Understanding virtual service-learning: the Board in action
Amizade Board member Julia Posteraro shares her thoughts on her recent Amizade VSL experience. After several years of trying to find the perfect time for an in-person Board service-learning program, we were thrilled to make this virtual experience work!
As a member of the Board of Directors for the last five years, I have been honored to help support Amizade’s mission to inspire empathy, catalyze social action and link diverse communities through life-changing global service-learning programs. I have been a part of the organization’s strategic planning process and have worked closely with the Board and Pittsburgh-based staff at annual retreats. I’ve been fortunate to meet site leaders like Mr. Brown (Jamaica site director) at Pittsburgh’s Three Rivers Arts Festival and at Amizade’s 25th-anniversary celebration. My Board experience, however, has always been missing one key experience: I’ve never participated in a service-learning program at one of Amizade’s many sites around the world.
Earlier this month, our Amizade Board of Directors participated in a virtual service-learning program that connected us to community leaders in Italy, Brazil, Puerto Rico, and Bolivia.
I was approved to join Amizade’s Board of Directors the same weekend I became a mother to my five-year-old daughter, Margaret. Working full-time at a Pittsburgh nonprofit and raising two young children hasn’t left me with many opportunities for international travel these last few years. Before moving to Pittsburgh and starting a family, I was based in Washington, DC with a career in international development. It was common for me to spend more time overseas than at home in those days, and I have really missed the opportunities I once had to develop friendships and increase my understanding of the world around me while visiting new places. Our Board of Directors has long been committed to finding a time when we could travel together and participate in this service-learning model we all believe in, but coordinating schedules for a Board spread out across the country and the world presented us with some challenges. The global pandemic added yet another barrier, delaying any chance of a site visit for Board members.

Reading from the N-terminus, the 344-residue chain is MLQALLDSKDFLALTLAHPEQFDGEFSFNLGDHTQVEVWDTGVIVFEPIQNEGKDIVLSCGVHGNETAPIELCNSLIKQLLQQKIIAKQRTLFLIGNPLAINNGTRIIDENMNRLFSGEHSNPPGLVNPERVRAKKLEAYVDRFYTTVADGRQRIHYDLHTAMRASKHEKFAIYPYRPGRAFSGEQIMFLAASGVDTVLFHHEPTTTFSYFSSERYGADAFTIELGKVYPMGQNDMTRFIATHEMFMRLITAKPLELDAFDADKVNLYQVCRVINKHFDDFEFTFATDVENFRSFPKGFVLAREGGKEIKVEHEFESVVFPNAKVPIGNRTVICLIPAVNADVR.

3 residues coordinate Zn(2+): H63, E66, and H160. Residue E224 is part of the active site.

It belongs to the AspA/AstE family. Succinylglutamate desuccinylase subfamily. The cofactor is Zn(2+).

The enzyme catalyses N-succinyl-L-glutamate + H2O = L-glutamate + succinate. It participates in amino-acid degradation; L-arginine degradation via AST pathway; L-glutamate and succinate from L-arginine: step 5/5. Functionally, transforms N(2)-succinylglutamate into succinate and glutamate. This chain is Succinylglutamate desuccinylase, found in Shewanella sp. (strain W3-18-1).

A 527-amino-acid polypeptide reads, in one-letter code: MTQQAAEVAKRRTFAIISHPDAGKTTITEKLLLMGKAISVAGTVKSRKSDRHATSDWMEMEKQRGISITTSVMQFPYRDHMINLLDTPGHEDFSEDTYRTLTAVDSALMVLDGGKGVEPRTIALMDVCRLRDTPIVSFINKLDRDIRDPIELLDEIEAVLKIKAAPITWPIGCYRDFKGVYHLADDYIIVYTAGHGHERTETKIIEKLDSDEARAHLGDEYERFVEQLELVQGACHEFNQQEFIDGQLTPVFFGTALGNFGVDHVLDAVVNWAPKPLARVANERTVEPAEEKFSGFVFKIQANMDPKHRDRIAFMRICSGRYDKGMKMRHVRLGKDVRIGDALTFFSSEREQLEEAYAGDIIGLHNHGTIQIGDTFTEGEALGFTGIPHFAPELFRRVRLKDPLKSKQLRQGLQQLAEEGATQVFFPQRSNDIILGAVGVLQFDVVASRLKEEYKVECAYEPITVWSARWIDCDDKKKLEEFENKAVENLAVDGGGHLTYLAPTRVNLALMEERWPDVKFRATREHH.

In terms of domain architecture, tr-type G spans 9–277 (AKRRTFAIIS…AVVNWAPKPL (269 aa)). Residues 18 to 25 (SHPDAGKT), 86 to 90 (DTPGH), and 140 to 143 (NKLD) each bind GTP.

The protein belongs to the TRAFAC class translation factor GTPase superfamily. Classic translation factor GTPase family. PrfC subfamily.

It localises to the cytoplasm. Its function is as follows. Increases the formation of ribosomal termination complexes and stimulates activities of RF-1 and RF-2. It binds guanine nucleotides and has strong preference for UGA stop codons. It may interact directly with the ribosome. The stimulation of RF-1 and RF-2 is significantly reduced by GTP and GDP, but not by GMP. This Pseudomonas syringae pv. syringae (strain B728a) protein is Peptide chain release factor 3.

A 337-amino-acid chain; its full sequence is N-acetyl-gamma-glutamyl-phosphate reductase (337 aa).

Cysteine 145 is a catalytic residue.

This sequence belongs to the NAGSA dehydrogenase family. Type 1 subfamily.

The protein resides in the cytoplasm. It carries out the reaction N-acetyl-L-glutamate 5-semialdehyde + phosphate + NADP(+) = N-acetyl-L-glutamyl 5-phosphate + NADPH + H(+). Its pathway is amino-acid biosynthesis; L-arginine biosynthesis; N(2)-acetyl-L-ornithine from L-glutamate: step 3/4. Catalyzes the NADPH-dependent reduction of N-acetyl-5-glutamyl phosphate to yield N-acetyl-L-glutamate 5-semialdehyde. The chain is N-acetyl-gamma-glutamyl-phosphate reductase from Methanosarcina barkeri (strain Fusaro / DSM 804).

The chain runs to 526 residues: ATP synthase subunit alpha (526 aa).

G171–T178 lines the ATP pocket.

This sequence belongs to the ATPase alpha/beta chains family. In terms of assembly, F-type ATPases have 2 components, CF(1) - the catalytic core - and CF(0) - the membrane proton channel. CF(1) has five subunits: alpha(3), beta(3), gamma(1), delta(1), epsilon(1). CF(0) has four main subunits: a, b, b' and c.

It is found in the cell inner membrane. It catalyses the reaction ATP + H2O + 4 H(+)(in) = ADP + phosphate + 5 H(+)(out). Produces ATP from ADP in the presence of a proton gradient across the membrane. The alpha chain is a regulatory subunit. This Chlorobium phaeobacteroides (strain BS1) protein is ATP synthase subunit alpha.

The Board’s inability to plan a group site visit certainly paled in comparison to the operational threats Amizade faced as the pandemic’s reach became global in scale. Amizade worked quickly to modify its plans for the year to ensure the safety for our partner communities and our students. As a Board member, I knew the team was making one tough decision after another to cancel the in-person programs that were already planned. As we all adjusted to staying home and staying apart, I think many of us wondered how we would stay connected within our communities and beyond. It became clear pretty early on in the pandemic that the world continued to need more empathy and more social action, but what would that look like while we all stayed home and perfected our sourdough bread recipes? It did not surprise me to see the Amizade team quickly pivot to online programs to facilitate dialogue and connect communities during this time. It began with the Amizade Talk Show, and before too long, Amizade launched their first virtual service-learning programs to safely connect sites and students.
“I learned Bolivian dances and daydreamt about getting my 1-year-old son Gino a passport and showing him where our family is from in Italy. And I did this all safely from home.”
Earlier this month, our Amizade Board of Directors participated in a virtual service-learning program that connected us to community leaders in Italy, Brazil, Puerto Rico, and Bolivia. I got to spend an afternoon thinking about age-old agricultural systems, the challenges we’ll face to sustain our environment, and how my identity impacts my perspective and place in this world. I learned Bolivian dances and daydreamt about getting my 1-year-old son Gino a passport and showing him where our family is from in Italy. And I did this all safely from home. I have appreciated Amizade’s mission and programs for a long time but am grateful for the organization’s ability to help me feel connected just as we marked a year since the start of stay-at-home orders in the United States. I want to thank Amizade for showing me that it’s possible to connect and learn and be culturally humble, even when we’re far apart.
Thanks, Julia, for sharing your story! To readers looking for ways to stay connected, start planning your own VSL program with us today.